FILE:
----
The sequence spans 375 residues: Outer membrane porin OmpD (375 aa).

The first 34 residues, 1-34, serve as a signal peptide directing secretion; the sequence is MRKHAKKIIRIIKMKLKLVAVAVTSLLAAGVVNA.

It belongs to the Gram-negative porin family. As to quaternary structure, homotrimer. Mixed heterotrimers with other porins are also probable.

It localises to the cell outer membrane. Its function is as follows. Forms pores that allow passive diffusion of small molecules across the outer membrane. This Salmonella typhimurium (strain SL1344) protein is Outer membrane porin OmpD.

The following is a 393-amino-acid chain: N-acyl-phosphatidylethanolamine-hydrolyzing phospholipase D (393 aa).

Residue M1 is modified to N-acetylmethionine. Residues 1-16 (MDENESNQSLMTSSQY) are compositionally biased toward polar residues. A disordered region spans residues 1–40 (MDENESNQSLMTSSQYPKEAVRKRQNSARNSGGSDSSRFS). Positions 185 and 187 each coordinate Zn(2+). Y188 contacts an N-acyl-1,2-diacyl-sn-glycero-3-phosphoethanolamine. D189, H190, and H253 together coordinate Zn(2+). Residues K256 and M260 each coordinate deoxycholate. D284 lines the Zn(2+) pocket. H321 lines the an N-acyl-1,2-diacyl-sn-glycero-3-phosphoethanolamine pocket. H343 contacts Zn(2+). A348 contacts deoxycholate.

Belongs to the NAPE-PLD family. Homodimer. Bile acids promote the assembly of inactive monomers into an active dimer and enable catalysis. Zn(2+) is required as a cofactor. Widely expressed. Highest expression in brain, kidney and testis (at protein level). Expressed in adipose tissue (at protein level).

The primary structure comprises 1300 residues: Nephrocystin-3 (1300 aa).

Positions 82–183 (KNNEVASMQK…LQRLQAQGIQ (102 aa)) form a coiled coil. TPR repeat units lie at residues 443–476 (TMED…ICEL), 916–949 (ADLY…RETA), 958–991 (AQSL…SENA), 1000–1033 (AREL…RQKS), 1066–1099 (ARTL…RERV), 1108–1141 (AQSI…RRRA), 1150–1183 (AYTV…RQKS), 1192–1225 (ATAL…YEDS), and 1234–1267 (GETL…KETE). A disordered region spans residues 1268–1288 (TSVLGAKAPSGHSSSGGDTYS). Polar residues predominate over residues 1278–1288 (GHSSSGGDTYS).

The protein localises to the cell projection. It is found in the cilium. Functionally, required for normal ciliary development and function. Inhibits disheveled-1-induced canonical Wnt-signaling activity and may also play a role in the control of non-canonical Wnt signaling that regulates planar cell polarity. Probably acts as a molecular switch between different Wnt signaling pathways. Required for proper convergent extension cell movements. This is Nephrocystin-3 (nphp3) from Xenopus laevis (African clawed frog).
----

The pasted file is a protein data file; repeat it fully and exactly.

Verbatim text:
The sequence spans 375 residues: Outer membrane porin OmpD (375 aa).

The first 34 residues, 1-34, serve as a signal peptide directing secretion; the sequence is MRKHAKKIIRIIKMKLKLVAVAVTSLLAAGVVNA.

It belongs to the Gram-negative porin family. As to quaternary structure, homotrimer. Mixed heterotrimers with other porins are also probable.

It localises to the cell outer membrane. Its function is as follows. Forms pores that allow passive diffusion of small molecules across the outer membrane. This Salmonella typhimurium (strain SL1344) protein is Outer membrane porin OmpD.

The following is a 393-amino-acid chain: N-acyl-phosphatidylethanolamine-hydrolyzing phospholipase D (393 aa).

Residue M1 is modified to N-acetylmethionine. Residues 1-16 (MDENESNQSLMTSSQY) are compositionally biased toward polar residues. A disordered region spans residues 1–40 (MDENESNQSLMTSSQYPKEAVRKRQNSARNSGGSDSSRFS). Positions 185 and 187 each coordinate Zn(2+). Y188 contacts an N-acyl-1,2-diacyl-sn-glycero-3-phosphoethanolamine. D189, H190, and H253 together coordinate Zn(2+). Residues K256 and M260 each coordinate deoxycholate. D284 lines the Zn(2+) pocket. H321 lines the an N-acyl-1,2-diacyl-sn-glycero-3-phosphoethanolamine pocket. H343 contacts Zn(2+). A348 contacts deoxycholate.

Belongs to the NAPE-PLD family. Homodimer. Bile acids promote the assembly of inactive monomers into an active dimer and enable catalysis. Zn(2+) is required as a cofactor. Widely expressed. Highest expression in brain, kidney and testis (at protein level). Expressed in adipose tissue (at protein level).

The primary structure comprises 1300 residues: Nephrocystin-3 (1300 aa).

Positions 82–183 (KNNEVASMQK…LQRLQAQGIQ (102 aa)) form a coiled coil. TPR repeat units lie at residues 443–476 (TMED…ICEL), 916–949 (ADLY…RETA), 958–991 (AQSL…SENA), 1000–1033 (AREL…RQKS), 1066–1099 (ARTL…RERV), 1108–1141 (AQSI…RRRA), 1150–1183 (AYTV…RQKS), 1192–1225 (ATAL…YEDS), and 1234–1267 (GETL…KETE). A disordered region spans residues 1268–1288 (TSVLGAKAPSGHSSSGGDTYS). Polar residues predominate over residues 1278–1288 (GHSSSGGDTYS).

The protein localises to the cell projection. It is found in the cilium. Functionally, required for normal ciliary development and function. Inhibits disheveled-1-induced canonical Wnt-signaling activity and may also play a role in the control of non-canonical Wnt signaling that regulates planar cell polarity. Probably acts as a molecular switch between different Wnt signaling pathways. Required for proper convergent extension cell movements. This is Nephrocystin-3 (nphp3) from Xenopus laevis (African clawed frog).